The combination of crime noir thriller and superheroes never worked well before, although Brooks does a much better than usual job of blending them here. He has made a couple of slight changes: he has turned Pussy’s Katnip Kafe into the Kit Kat Klub (“Kafe” was not convincing as the name of the night club shown in the comics). He has turned Robert the bartender from a pig into Robby, a bird (robin?), and Mugsy from a fox into a wolf. And he has lessened the funny-animal atmosphere by describing background characters as “men”: a hog-like man, the bull-like man, a cute little lamb of a girl, a wolfish man. But this works against the nature of the Pussy Katnip stories as funny-animal stories. If you are not familiar with the 1940s comic books, you’ll never know that the bartender was originally a pig or that Mugsy was a fox. And there is no way to know what new characters like Todd Crocker are supposed to be.

  • §         §         §         §         §         §         §         §         §         §

Red is the Darkest Color (cover by Valentina Barmina) appears to be somewhat inspired by one of the original comic-book stories; the four-page “Eviction Enigma” in All Your Comics, a December 1944 132-page one-shot. Brooks has combined that with his own origin story of Pussy and of the Katnip clan’s ancestral fizz.

The Devil Was Green (cover by Toth “Darbaras” Dávid László) begins with an old friend of Pussy’s appearing in the Kit Kat Klub:

“The sixth row. Table eighteen, to be precise. She weaved her way to it without pause, and before she arrived the only person at the table was already standing.

Pussy stopped three feet away from her. The other woman stood shorter than Pussy. A delicate white covered her body. Long ears lopped down on either side of her face, peeking out from under a stylish coiffure of platinum blond hair. If you knew where to look, you could see a dark brown patch over her right eye, hidden by a good bit of makeup. Pussy knew exactly where to look.

‘Of all the clubs in all the world …’ Pussy shook her head. ‘I never expected to see you here.’

‘Sorry, Princess,’ the bunny’s voice was soft but clear. ‘I didn’t see a sign telling me to keep out.’

‘It’s been a long time, Spot.’ Pussy shook her head.” (Green, pgs. 2-3)

Pussy introduces Spot, Coney Hase, to Robby and tells him how they used to be old friends; that when Pussy came to Mutt Town, they shared a room in a cheap rooming house and were waitresses together in a diner. When Robby leaves, Coney gets more intimate:

“Her hand stayed wrapped around the drink in her hand, but Coney did look up at Pussy. ‘I’m sorry. I … I really am happy to see you, Pussy. I wanted to come here. Honest. It’s just …’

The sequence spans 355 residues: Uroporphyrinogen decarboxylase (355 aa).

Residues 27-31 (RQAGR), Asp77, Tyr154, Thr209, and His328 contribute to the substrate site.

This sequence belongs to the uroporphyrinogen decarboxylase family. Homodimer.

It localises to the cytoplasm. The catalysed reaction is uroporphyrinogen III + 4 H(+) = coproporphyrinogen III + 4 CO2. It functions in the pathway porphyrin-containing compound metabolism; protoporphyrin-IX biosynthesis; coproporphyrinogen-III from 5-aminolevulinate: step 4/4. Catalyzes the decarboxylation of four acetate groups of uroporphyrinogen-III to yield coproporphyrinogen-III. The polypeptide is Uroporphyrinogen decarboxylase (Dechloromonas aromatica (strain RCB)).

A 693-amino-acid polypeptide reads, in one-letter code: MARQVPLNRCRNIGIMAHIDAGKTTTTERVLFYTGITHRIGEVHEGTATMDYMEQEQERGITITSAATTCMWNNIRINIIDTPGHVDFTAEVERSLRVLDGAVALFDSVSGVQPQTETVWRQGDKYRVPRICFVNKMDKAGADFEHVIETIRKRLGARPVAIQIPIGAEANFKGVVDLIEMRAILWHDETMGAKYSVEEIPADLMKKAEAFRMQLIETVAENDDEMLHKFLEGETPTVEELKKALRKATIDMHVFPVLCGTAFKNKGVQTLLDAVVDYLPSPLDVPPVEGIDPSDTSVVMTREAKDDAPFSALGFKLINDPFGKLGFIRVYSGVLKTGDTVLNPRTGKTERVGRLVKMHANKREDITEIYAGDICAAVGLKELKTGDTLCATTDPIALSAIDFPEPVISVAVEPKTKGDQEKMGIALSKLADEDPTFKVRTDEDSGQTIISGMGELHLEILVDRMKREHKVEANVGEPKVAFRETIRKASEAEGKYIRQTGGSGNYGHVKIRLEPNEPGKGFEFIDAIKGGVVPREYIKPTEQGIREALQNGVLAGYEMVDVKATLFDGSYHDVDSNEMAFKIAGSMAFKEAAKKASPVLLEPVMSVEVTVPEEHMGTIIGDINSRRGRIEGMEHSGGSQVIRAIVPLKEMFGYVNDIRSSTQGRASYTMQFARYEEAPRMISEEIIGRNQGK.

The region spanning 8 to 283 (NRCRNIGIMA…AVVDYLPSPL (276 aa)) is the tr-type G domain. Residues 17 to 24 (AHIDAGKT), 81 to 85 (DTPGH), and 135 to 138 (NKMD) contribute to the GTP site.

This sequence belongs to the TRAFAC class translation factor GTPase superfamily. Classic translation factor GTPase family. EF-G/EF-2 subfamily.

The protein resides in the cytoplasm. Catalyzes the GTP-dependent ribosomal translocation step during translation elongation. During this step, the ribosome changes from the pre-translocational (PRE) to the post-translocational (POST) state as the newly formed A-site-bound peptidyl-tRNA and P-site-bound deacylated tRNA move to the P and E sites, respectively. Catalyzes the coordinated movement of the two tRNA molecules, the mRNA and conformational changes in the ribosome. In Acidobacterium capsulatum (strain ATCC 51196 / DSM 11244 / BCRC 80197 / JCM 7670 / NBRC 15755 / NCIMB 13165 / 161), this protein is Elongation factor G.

‘Just what?’ Pussy prodded.

‘It’s kinda difficult to come in here and see,’ Coney’s head turned as she took a quick look around, ‘all of this. It’s hard to know your friend is a big star when you’re as much a … a loser as I am.” (Green, p. 9)

Coney gets drunk, makes a big scene accusing Pussy of being a false friend, and storms out. Pussy goes to the apartment house where Coney is staying, just in time to find her being murdered:

“Pussy blinked and shook her head. A moment later she put her shoulder into the door a second time. The door exploded off its hinges, falling to the ground in three pieces.

A female figure lay on the ground. She was bruised and beaten, but Pussy recognized her at first glance. Above her stood a man. At least Pussy thought it was a man.

He was tall. Well over seven feet. His skin was alabaster in color, with an obvious rough texture. At the end of his hands were long, curved claws. Similar claws were at the end of his long, three-toed feet. A thick, scaled tail slid back and forth over the floor behind him. Running from the tip of the tail, up his back, and onto his head were a series of raised black spines. These spines became hundreds of smaller quills, curling back off his head like jagged black hair. Two brilliant yellow eyes stared towards her above his snout. And it looked as though smoke rolled out of his nostrils.” (Green, pgs. 16-17)

Pussy is suspected of Coney’s murder. She escapes from Mutt Town’s police to find Coney’s fantastic killer and prove her own innocence, but she is closely pursued by relentless police detective Lila Ringtail (featured on László’s cover):

“She leaned out the window, looking at the glass. Clean shards of glass scattered all the way to the edge of the platform. She pulled herself back inside.

‘Anybody been down below?’ Lila asked.

‘I don’t know,’ the officer [a pig] answered.

‘Okay, well, then stop what you’re doing and go down to that alley. Let me know if you see any blood down there.’ She pointed out the window.

‘I’m supposed to look for prints,’ he responded.

‘Okay. Then go look for prints down in the alley. And while you’re down there, do me a favor and see if there’s any blood.’ She took the cigarette out of her mouth and tapped the ashes outside the window.

‘I’m not –’

‘Do it!’ Any hint of request was gone. This was an order.” (Green, pgs. 29-30)

Will Pussy be able to stay ahead of Lila long enough to find the real killer – whatever it is?

The Pussy Katnip novels and short stories are funny-animal crime noir/superhero fiction that you can’t find anywhere else. Brett A. Brooks has four other books out from his Pandahead Publishing, including Edible Complex featuring teenage zombies, and a set of seven art prints featuring the Pussy Katnip cast.

Fred Patten